“You’re giving me goosebumps!”

“Oh, I’m sorry!” she said. “You know, it was probably just a dream or something. It was probably nothing.”

I laughed and rubbed my forearms, despite the warm sun.

“Anyway, thanks for letting me know about your friend. I won’t be worried if I see somebody coming and going during the day then.”

I imagine the ghosts preferred my apartment empty.

I imagine the ghosts preferred my apartment empty.

I told her to have a nice night and went up to my apartment. Andrea was gone, so I couldn’t tell her what happened. To distract myself from visions of white figures and heavy formless footsteps, I turned on some music and read a book on the couch. About an hour later, the album had ended and I was immersed in my book when I heard footsteps. They were in the attic. All those cliches happened: my heart raced, I wanted to scream but couldn’t find the air.

“HEWWOOOOOO!”

No, that wasn’t a toddler ghost’s greeting. It was just Andrea. Somehow, her footsteps on the front porch reverberated to sound like they were directly above me. Or maybe the ghosts were playing aural tricks on me. It’s anybody’s guess, really.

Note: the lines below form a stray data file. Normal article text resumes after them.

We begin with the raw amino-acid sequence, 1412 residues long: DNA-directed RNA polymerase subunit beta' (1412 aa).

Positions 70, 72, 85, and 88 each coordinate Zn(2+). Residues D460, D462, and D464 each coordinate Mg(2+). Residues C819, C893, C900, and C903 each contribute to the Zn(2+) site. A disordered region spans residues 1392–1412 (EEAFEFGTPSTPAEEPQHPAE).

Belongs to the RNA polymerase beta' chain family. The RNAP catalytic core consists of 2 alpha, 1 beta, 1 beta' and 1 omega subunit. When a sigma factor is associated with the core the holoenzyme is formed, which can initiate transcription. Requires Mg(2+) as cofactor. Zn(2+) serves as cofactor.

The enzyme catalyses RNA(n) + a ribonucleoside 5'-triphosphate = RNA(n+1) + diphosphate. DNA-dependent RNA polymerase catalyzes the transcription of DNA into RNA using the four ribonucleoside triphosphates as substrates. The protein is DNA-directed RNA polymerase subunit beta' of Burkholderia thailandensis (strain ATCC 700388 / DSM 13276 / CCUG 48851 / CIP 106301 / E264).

For about a week after Emily told me that story, I was afraid to open my eyes at night. I frequently woke in the middle of the night, confident that three alabaster figures would be on the other side of my eyelids. A few times, I ever reached to turn off my bedside lamp with my eyes closed. Why does my anxious subconscious believe that ghosts flee when I twist the switch of my lamp? Probably because there’s never been any ghosts there when I turn on the light.